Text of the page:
Intravenous literature: Suresh, G.K. and Edwards, W.H. (2011) Central Line-Associated Bloodstream Infections in Neonatal Intesive Care: Changing the Mental Model from Inevitability to Preventability. American Journal of Perinatology. Aug 30. [Epub ahead of print].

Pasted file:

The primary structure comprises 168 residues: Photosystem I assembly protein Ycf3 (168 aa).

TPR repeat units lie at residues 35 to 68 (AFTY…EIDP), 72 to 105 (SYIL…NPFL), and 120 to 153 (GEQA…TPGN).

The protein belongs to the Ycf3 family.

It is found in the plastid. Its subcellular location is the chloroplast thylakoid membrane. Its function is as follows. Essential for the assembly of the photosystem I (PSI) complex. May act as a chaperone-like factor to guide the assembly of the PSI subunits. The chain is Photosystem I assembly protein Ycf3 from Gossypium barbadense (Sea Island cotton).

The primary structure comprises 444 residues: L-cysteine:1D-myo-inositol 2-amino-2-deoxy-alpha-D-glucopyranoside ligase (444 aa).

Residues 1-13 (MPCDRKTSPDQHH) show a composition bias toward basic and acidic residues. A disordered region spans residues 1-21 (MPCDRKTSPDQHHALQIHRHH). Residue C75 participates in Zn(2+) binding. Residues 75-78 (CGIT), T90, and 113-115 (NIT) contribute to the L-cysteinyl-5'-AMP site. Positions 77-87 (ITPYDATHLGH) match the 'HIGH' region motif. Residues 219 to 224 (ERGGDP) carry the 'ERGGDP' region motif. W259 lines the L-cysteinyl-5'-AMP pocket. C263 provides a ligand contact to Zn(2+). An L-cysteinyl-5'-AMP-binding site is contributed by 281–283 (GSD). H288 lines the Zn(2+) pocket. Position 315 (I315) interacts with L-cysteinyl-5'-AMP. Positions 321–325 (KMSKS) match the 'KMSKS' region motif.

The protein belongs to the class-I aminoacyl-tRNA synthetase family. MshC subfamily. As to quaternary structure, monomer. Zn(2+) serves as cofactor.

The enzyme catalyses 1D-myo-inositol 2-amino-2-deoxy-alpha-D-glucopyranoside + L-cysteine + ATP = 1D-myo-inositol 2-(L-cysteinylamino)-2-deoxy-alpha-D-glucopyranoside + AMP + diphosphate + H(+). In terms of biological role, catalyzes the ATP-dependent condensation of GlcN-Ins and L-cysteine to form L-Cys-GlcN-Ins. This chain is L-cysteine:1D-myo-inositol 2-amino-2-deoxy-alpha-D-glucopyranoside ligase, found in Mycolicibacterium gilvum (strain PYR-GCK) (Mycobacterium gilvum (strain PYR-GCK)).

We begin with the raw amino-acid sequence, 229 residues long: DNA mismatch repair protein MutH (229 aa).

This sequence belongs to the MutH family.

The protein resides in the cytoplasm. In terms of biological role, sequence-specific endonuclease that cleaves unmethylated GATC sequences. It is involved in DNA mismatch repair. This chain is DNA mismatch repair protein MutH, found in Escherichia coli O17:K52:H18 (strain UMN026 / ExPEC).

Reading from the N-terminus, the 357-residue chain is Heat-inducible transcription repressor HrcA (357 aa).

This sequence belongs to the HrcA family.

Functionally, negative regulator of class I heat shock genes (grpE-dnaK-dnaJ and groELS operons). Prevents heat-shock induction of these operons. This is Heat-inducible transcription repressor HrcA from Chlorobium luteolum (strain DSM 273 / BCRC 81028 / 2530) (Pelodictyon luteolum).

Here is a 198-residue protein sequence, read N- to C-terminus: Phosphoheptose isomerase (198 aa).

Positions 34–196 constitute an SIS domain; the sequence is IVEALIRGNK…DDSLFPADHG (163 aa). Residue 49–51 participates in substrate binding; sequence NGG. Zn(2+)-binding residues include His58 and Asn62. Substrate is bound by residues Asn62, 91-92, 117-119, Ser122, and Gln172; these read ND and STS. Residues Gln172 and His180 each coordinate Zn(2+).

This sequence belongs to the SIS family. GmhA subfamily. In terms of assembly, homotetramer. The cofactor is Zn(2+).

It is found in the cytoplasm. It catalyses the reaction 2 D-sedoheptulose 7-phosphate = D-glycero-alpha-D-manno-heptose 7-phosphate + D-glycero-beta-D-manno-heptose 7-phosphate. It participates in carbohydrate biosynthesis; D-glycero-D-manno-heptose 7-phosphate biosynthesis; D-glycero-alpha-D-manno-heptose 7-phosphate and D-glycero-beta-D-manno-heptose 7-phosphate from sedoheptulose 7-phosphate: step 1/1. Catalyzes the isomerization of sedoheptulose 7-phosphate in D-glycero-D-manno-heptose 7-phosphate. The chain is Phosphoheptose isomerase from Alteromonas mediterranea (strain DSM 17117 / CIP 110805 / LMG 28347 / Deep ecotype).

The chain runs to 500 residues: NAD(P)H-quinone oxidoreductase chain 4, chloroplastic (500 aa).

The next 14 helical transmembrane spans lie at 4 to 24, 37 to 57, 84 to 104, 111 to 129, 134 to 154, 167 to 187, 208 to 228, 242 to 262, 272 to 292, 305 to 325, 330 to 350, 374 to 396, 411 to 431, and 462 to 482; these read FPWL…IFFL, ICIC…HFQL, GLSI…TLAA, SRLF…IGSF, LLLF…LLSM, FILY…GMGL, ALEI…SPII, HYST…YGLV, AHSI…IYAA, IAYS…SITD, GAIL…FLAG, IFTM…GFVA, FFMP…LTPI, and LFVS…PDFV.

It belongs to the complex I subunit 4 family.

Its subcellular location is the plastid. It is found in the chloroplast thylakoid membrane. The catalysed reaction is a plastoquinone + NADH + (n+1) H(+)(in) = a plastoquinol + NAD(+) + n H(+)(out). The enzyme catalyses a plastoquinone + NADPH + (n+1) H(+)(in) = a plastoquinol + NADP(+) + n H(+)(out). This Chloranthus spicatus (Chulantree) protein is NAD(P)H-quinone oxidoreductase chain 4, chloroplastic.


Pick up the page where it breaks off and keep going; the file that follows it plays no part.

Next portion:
Previously considered unavoidable complications of hospital care (reflecting an “entitlement” mental model), health care-associated infections are now considered as medical errors and cause significant preventable morbidity and mortality in neonates. Prevention of such infections, particularly central line-associated bloodstream infections (CLABSI), should be an important patient safety priority for all neonatal intensive care units (NICUs). An important first step is to promote a mental model of CLABSIs as preventable complications of care. Other general strategies are (1) promoting an organizational culture of safety and empowerment of staff; (2) hand hygiene; (3) avoiding overcrowding and understaffing; (4) using breast milk for enteral feedings; and (5) involving families in infection prevention efforts. Specific strategies to prevent CLABSI are (1) insertion practices: insertion of all central vascular catheters under strict sterile conditions with the aid of a checklist; (2) maintenance practices: ensuring that entries into the lumen of the vascular catheter always occur under aseptic conditions, minimizing catheter disconnections, and replacement of intravenous infusion sets at recommended intervals; (3) removal of all central lines as soon as possible. Participation in national or statewide quality improvement collaboratives is an emerging trend in neonatology that can enhance CLABSI prevention efforts by NICUs.